Every one has, for want of a better word, a gimmick. A particular idea around which its gameplay, flow, and story are hung. This is important for two reasons. Firstly, it keeps things interesting, level to level, where the first game would occasionally flag with mansion corridor fatigue. Secondly, it creates a really interesting dynamic between the three core elements of gameplay I mentioned above.
The immediate focus – be it a narrative mystery element, such as in the Royal Conservatory, a new systemic trick, like the environmental malleability of the Clockwork Mansion, or just a clever design spin, like the repeating floor layout, tantalising secrets, and gratifying shortcuts of the Addemire Institute – makes the overall task comprehensible from the off, via an immediate sense of purpose, or at the very least a neat, unique element to zone in on. Your goal is obvious from the start, as are your tools, means, and the sort of fun you can look out for. There is no ‘What now?’ bewilderment. Both the mission’s story, and the secondary narrative of its gameplay journey, are clearly flagged from the start. But the knock-on effect is that this additional clarity also clears the player’s head-space for getting creative with how they interact with all of the above.
Of course, as each mission plays out, it becomes apparent that non-linearity, branching possibilities, freeform exploration, and the creative reworking – and even subverting – of goals are still Dishonored’s lifeblood, but the real cleverness of Dishonored 2’s level design comes in the way that the illusion of a set path dissolves at whatever speed the player is most comfortable with. Because it is the player’s perception that dictates how led, or not, the level’s flow is.
Once you’re comfortable enough with a mission’s concept and conceits, you’ll start to explore. And you’ll start to find things. You’ll find new routes in and out of buildings, and into inaccessible areas, and areas you didn’t even know existed. You’ll find new ways to avoid or assault enemies and objectives from entirely different directions, in entirely different orders than may at first seem logical. But because that exploration point will kick it at an entirely organic, player-specific stage, occurring whenever it simply feels right to go off-piste, every player’s journey through each mission – while entirely different – will feel like the one, canon path.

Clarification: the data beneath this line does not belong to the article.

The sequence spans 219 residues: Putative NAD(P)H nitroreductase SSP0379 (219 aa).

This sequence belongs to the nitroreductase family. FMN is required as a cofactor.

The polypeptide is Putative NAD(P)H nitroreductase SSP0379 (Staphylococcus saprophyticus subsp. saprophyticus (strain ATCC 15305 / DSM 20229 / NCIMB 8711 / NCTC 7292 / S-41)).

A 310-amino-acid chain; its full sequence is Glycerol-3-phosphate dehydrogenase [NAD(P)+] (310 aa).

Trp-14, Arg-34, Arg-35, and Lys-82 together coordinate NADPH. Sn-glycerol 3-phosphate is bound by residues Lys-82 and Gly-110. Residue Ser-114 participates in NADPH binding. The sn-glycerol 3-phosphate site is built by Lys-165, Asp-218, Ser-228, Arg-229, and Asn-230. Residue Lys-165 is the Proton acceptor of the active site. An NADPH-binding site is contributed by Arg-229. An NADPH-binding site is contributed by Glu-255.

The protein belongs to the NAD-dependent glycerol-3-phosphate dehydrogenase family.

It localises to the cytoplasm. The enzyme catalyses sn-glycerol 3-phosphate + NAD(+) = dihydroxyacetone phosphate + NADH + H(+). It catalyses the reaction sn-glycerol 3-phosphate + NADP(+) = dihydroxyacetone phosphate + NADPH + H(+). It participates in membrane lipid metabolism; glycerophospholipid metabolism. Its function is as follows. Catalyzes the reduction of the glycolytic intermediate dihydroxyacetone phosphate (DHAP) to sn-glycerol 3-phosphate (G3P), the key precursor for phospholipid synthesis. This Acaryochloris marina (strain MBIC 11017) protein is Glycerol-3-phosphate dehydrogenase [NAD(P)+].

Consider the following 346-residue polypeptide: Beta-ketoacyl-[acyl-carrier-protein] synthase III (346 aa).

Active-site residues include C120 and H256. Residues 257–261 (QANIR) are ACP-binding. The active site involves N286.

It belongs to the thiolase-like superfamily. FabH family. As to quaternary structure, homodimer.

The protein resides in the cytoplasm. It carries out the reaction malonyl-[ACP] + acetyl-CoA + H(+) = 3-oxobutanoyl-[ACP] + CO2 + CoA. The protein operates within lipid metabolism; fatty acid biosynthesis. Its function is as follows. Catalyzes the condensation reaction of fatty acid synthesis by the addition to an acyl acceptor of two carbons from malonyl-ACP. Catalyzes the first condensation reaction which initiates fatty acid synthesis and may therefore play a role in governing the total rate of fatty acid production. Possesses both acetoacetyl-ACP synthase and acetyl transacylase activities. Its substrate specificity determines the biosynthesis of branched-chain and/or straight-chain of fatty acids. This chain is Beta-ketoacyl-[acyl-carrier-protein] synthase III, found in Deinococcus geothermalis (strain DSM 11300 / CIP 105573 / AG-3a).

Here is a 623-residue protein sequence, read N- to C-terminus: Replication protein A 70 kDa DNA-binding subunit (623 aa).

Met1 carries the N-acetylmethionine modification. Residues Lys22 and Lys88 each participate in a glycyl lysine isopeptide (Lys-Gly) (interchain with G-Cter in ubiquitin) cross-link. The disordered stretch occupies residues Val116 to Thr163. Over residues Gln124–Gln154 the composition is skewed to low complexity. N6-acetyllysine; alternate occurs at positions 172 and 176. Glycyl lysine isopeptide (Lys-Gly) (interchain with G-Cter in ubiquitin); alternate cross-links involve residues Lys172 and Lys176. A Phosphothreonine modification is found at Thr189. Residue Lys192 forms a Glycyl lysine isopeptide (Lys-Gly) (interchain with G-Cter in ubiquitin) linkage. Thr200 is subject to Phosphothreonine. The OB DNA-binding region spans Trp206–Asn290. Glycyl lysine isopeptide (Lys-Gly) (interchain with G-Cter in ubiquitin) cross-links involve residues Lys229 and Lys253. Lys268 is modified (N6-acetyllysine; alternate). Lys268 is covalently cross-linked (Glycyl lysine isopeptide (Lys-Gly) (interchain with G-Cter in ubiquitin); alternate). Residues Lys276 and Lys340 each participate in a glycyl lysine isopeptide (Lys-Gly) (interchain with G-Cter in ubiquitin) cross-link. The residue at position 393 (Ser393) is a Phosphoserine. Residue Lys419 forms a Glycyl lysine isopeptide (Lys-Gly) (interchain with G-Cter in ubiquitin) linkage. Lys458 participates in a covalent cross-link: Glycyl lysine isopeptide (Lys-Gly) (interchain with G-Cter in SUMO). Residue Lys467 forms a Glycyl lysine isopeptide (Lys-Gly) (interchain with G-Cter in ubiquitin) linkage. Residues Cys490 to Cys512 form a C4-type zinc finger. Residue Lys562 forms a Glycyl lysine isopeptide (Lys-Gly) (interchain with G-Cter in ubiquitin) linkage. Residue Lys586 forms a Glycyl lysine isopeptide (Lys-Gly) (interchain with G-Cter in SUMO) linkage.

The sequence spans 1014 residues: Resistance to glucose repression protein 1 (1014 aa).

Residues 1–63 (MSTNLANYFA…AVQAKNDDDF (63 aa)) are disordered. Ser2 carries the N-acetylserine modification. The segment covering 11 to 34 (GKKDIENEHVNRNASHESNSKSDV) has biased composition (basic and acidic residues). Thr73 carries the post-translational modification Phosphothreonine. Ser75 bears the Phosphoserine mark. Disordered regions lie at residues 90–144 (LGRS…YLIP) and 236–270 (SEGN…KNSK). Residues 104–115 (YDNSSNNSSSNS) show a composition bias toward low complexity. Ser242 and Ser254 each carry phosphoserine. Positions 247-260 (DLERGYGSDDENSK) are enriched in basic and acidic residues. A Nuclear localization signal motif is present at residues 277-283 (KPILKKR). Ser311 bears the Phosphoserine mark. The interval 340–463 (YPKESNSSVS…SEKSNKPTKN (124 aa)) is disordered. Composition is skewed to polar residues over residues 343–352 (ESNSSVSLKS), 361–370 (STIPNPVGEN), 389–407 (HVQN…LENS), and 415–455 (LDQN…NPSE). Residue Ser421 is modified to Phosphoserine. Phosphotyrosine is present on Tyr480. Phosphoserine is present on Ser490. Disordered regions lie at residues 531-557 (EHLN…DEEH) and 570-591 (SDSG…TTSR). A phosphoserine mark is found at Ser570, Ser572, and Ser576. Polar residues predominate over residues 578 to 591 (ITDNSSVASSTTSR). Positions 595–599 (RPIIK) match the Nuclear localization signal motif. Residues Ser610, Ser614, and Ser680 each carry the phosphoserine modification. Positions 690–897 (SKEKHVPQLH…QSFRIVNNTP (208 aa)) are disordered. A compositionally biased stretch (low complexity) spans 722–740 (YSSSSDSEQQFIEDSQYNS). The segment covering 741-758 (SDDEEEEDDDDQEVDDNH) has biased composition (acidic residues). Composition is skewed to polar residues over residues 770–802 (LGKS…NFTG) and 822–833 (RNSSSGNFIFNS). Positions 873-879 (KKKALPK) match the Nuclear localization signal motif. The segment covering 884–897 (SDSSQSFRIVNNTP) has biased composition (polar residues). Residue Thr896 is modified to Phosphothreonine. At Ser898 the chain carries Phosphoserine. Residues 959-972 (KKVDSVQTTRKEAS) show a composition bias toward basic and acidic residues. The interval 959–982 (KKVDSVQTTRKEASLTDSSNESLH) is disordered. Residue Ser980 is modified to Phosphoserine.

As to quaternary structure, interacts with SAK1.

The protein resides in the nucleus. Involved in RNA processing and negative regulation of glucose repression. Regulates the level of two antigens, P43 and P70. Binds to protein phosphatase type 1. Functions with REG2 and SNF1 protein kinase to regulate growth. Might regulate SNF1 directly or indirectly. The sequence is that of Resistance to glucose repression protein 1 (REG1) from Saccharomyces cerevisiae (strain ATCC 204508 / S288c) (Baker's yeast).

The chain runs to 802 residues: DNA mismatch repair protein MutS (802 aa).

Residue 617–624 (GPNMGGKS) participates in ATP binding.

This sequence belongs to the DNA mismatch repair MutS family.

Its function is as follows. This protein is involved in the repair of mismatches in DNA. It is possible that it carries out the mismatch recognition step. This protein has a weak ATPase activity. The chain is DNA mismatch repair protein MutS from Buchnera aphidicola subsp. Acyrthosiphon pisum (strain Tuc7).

And as such, it effectively will be. Player-driven gameplay isn’t about simply removing direction and restrictions. It’s just as much about guiding the player with the comfort of perceived (but false) boundaries, in order to allow them to allow themselves the freedom to find their own path. It’s about psychology as much as it is architecture, and Dishonored 2 understands that better than any other game in recent memory.
In stark contrast, but just as clever, Doom focuses on using environmental design in order to fashion an instinctive, creatively rewarding understanding of its none-more-robust combat systems, in order to fuel relentless, constantly refreshed moment-to-moment action. Doom is playing with this from the very start. Think about that first room. A square chamber with just enough space to move freely, a simple object – Doomguy’s sarcophagus – in the centre, and a small herd of shambling but dedicated zombies to deal with before you’re allowed out. You might not realise it at the time, but Doom’s first room is a relaxed distillation of the skillset required by the entire game.
The room is just small enough to make the slow swarming of the zombies a constantly imminent threat, but it’s also big enough to allow free movement. The pistol is accurate and powerful enough to make the act of killing swift and efficient, but the shifting nature of the horde will ensure that you have to keep moving in order to make the right firing angles. With one small obstacle in the middle of the room, to use as both cover and a means of herding the AI into a beneficial position, the basics are all there. Move constantly. Kill fast. Use the former – while paying close attention to your environment – to facilitate the latter. Doom. All of Doom is right here.